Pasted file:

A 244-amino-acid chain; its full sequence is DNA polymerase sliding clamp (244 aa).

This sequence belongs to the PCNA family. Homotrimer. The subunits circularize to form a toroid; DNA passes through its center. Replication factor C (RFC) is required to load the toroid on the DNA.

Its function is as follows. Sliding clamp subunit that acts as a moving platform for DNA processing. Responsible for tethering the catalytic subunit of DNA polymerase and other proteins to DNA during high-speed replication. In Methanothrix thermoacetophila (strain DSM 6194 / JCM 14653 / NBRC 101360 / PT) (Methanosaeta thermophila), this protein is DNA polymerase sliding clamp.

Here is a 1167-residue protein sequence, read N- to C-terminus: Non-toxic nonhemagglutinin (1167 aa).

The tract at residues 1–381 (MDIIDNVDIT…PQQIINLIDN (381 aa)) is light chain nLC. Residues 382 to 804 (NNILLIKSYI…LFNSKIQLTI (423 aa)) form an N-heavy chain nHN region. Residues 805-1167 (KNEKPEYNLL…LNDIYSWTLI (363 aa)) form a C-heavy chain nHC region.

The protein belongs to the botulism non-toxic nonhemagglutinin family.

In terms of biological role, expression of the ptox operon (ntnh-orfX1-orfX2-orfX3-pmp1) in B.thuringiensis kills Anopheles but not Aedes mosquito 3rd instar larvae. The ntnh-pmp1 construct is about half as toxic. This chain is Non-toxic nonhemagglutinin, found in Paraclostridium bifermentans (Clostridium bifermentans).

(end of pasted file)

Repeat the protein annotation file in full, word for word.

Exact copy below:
A 244-amino-acid chain; its full sequence is DNA polymerase sliding clamp (244 aa).

This sequence belongs to the PCNA family. Homotrimer. The subunits circularize to form a toroid; DNA passes through its center. Replication factor C (RFC) is required to load the toroid on the DNA.

Its function is as follows. Sliding clamp subunit that acts as a moving platform for DNA processing. Responsible for tethering the catalytic subunit of DNA polymerase and other proteins to DNA during high-speed replication. In Methanothrix thermoacetophila (strain DSM 6194 / JCM 14653 / NBRC 101360 / PT) (Methanosaeta thermophila), this protein is DNA polymerase sliding clamp.

Here is a 1167-residue protein sequence, read N- to C-terminus: Non-toxic nonhemagglutinin (1167 aa).

The tract at residues 1–381 (MDIIDNVDIT…PQQIINLIDN (381 aa)) is light chain nLC. Residues 382 to 804 (NNILLIKSYI…LFNSKIQLTI (423 aa)) form an N-heavy chain nHN region. Residues 805-1167 (KNEKPEYNLL…LNDIYSWTLI (363 aa)) form a C-heavy chain nHC region.

The protein belongs to the botulism non-toxic nonhemagglutinin family.

In terms of biological role, expression of the ptox operon (ntnh-orfX1-orfX2-orfX3-pmp1) in B.thuringiensis kills Anopheles but not Aedes mosquito 3rd instar larvae. The ntnh-pmp1 construct is about half as toxic. This chain is Non-toxic nonhemagglutinin, found in Paraclostridium bifermentans (Clostridium bifermentans).